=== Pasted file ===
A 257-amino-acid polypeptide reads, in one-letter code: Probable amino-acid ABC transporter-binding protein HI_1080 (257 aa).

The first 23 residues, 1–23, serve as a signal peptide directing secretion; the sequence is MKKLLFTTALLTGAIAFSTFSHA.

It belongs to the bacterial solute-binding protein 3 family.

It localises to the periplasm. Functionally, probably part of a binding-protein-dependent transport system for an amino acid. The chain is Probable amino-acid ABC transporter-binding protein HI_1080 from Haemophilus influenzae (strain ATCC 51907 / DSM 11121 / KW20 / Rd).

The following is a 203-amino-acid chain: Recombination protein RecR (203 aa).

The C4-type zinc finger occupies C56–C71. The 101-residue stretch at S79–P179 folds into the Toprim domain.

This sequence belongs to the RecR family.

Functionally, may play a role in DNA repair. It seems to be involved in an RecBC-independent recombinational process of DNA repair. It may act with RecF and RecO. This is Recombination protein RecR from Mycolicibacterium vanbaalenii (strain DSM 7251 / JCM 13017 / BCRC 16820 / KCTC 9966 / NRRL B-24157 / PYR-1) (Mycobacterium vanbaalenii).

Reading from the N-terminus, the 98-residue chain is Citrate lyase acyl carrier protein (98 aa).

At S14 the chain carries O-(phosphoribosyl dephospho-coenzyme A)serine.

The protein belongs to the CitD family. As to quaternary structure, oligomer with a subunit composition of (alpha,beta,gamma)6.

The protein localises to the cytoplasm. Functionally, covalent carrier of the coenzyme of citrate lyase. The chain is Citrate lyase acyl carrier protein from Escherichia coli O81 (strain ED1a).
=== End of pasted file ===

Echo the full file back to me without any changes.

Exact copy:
A 257-amino-acid polypeptide reads, in one-letter code: Probable amino-acid ABC transporter-binding protein HI_1080 (257 aa).

The first 23 residues, 1–23, serve as a signal peptide directing secretion; the sequence is MKKLLFTTALLTGAIAFSTFSHA.

It belongs to the bacterial solute-binding protein 3 family.

It localises to the periplasm. Functionally, probably part of a binding-protein-dependent transport system for an amino acid. The chain is Probable amino-acid ABC transporter-binding protein HI_1080 from Haemophilus influenzae (strain ATCC 51907 / DSM 11121 / KW20 / Rd).

The following is a 203-amino-acid chain: Recombination protein RecR (203 aa).

The C4-type zinc finger occupies C56–C71. The 101-residue stretch at S79–P179 folds into the Toprim domain.

This sequence belongs to the RecR family.

Functionally, may play a role in DNA repair. It seems to be involved in an RecBC-independent recombinational process of DNA repair. It may act with RecF and RecO. This is Recombination protein RecR from Mycolicibacterium vanbaalenii (strain DSM 7251 / JCM 13017 / BCRC 16820 / KCTC 9966 / NRRL B-24157 / PYR-1) (Mycobacterium vanbaalenii).

Reading from the N-terminus, the 98-residue chain is Citrate lyase acyl carrier protein (98 aa).

At S14 the chain carries O-(phosphoribosyl dephospho-coenzyme A)serine.

The protein belongs to the CitD family. As to quaternary structure, oligomer with a subunit composition of (alpha,beta,gamma)6.

The protein localises to the cytoplasm. Functionally, covalent carrier of the coenzyme of citrate lyase. The chain is Citrate lyase acyl carrier protein from Escherichia coli O81 (strain ED1a).